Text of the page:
A day of pure doctrine to build faith that heals the world
‘One of the plagues of our day is that too few people know where to turn for truth. I can assure you that what you will hear today and tomorrow constitutes pure truth,’ said President Russell M. Nelson
Jesus Christ’s pure gospel provides those trying to follow him with healing, security and power against the plagues besetting the world, leaders of The Church of Jesus Christ of Latter-day Saints told millions Saturday during global broadcasts of the faith’s 191st Semiannual General Conference.
A day after COVID-19 deaths surpassed 700,000 in the United States and 5 million worldwide, the biannual gathering’s return to the vast Conference Center auditorium in Salt Lake City for the first time since the coronavirus emerged was accompanied by ubiquitous reminders of the pandemic.
But a global pandemic and other natural disasters and plagues leaders described can be met with a global response of faith, church leaders said.
“One of the plagues of our day is that too few people know where to turn for truth,” President Russell M. Nelson said. “I can assure you that what you will hear today and tomorrow constitutes pure truth.”
He declared that the church’s general authorities and officers would focus on messages about Jesus Christ, his mercy and his redeeming power, and each of Saturday’s 24 speakers in three conference sessions urged believers to fully embrace and comprehend God’s profound, perfect love for them, and to put prophetic counsel ahead of the world’s norms.
“There has never been a time in the history of the world when knowledge of our Savior is more personally vital and relevant to every human soul,” President Nelson said, adding an invitation to listen to the conference for “pure truth, the pure doctrine of Christ and pure revelation.”
“The pure doctrine of Christ is powerful,” he said. “It changes the life of everyone who understands it and seeks to implement it in his or her life.”
Completely understanding and knowing the unfailing love Heavenly Father and Jesus Christ have for all of God’s children and loving God and one’s neighbor helps with the plagues of mental illness, division, confusion, complexity and distractions, other leaders said.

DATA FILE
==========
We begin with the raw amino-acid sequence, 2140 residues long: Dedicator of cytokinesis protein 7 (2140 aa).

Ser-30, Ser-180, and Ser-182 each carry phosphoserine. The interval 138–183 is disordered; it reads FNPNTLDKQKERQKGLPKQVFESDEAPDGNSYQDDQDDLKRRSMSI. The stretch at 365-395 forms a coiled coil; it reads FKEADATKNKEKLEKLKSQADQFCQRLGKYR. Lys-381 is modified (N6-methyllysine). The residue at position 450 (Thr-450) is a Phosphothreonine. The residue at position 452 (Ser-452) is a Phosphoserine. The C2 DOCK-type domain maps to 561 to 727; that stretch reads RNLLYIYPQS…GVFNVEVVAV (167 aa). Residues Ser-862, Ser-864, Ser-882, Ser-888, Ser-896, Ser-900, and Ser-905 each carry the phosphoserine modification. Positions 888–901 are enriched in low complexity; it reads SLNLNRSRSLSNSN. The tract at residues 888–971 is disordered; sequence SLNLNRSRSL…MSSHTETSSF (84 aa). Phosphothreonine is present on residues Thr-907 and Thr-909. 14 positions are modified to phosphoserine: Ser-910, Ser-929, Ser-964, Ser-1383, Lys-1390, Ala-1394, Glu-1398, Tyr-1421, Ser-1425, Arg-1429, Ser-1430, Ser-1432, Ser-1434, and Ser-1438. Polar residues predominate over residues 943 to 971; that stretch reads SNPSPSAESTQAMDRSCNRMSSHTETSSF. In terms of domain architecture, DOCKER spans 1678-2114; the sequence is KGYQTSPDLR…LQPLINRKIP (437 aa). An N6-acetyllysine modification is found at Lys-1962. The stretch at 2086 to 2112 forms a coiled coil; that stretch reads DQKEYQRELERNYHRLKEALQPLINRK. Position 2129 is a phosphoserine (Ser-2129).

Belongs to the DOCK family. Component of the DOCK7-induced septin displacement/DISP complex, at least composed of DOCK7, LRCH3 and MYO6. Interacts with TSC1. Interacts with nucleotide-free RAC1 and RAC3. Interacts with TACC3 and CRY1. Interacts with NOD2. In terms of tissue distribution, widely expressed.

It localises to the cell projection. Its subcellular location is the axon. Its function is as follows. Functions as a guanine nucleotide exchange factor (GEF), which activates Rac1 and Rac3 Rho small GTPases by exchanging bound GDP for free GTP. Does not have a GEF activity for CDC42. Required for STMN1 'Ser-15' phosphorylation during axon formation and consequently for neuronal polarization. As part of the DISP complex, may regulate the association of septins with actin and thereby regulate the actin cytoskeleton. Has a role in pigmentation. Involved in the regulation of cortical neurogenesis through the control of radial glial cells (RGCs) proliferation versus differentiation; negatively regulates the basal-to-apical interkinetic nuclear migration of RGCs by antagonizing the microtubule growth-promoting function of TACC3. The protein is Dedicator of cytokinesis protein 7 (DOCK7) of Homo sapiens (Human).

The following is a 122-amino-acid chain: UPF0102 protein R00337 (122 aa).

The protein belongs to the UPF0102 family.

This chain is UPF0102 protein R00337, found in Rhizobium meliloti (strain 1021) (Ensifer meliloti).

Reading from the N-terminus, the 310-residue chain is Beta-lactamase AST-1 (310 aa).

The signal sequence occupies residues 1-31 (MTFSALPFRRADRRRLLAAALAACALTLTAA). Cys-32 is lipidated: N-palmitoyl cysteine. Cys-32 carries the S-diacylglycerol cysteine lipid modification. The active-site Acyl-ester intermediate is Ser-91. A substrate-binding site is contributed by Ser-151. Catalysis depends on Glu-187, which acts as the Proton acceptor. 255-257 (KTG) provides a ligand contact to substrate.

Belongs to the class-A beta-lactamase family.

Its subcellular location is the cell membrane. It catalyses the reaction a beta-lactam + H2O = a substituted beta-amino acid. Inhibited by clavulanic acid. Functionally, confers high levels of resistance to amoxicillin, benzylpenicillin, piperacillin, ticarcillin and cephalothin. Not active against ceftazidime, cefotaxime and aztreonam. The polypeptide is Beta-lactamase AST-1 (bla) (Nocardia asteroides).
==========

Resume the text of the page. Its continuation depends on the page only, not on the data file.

Membership and activity in the Church of Jesus Christ adds to personal spirituality, blessing both individual lives and nations, providing opportunities for growth and service, said President Dallin H. Oaks, first counselor in the First Presidency.
“Personal disappointments should never keep us from the doctrine of Christ, who taught us to serve, not to be served,” he said, adding that “in service we find heaven-sent opportunities to rise above the individualism of our age.”
Two other senior leaders described faith and belief.
Faith can be an action as simple as asking a question like the prophet Joseph Smith, the answer to which was revelation that changed the world, said President Henry B. Eyring, second counselor in the First Presidency.
He said he experiences personal revelation, which he said is available to everyone, by feeling an internal quiet and submission to God’s will, he said.
“To believe,” said President M. Russell Ballard, acting president of the Quorum of the Twelve Apostles, “is to love and follow our Savior and keep the commandments, even in the midst of trials and strife.”
Strife was on the minds of many speakers, who shared heart-rending, personal stories of lost loved ones, mental illness, divorce and more. They connected those stories to God’s love and what Elder Ronald A. Rasband of the Quorum of the Twelve Apostles said distinguishes the Church of Jesus Christ — a living prophet who calms fears and lifts sights.
“That is staggering when you think about it,” Elder Rasband said, “but it is critical to realize that his clear direction will shield us all from the deceit, craftiness and secular ways gaining momentum in the world today,” he said.
Elder Rasband repeated the Biblical story of Naaman, who at first balked at a prophet’s direction to wash seven times in the River Jordan to be healed of leprosy.
“The account of Naaman reminds us of the risks of picking and choosing the parts of prophetic counsel that fit our thinking, expectations or today’s norms,” he said. “Our prophet continually points us to our own River Jordans to be healed.”
Elder Jeffrey R. Holland of the Quorum of the Twelve Apostles told church members they have a divine responsibility to follow Christ and his prophet with wholehearted, unreserved devotion, to be “all in.”
He said the first great commandment in the universe is to love God completely, “but the first great truth in the universe is that God loves us exactly that way — wholeheartedly, without reservation or compromise, with all of his heart, might, mind and strength.”
Each person is beloved by our Heavenly Father and Jesus Christ, Young Women General President Bonnie H. Cordon said.
“The Savior’s love for us is unfailing — even when we fail,” she said. “Nothing can separate us from the love of God.”
A world beset by “divisions and subdivisions, sets and subsets ... with more than enough hostility to go around,” Elder Holland said, distracts from and diminishes that love.
Alternately, allowing deity’s love for oneself to dwell in one’s heart is the key to contented, happy living, he added.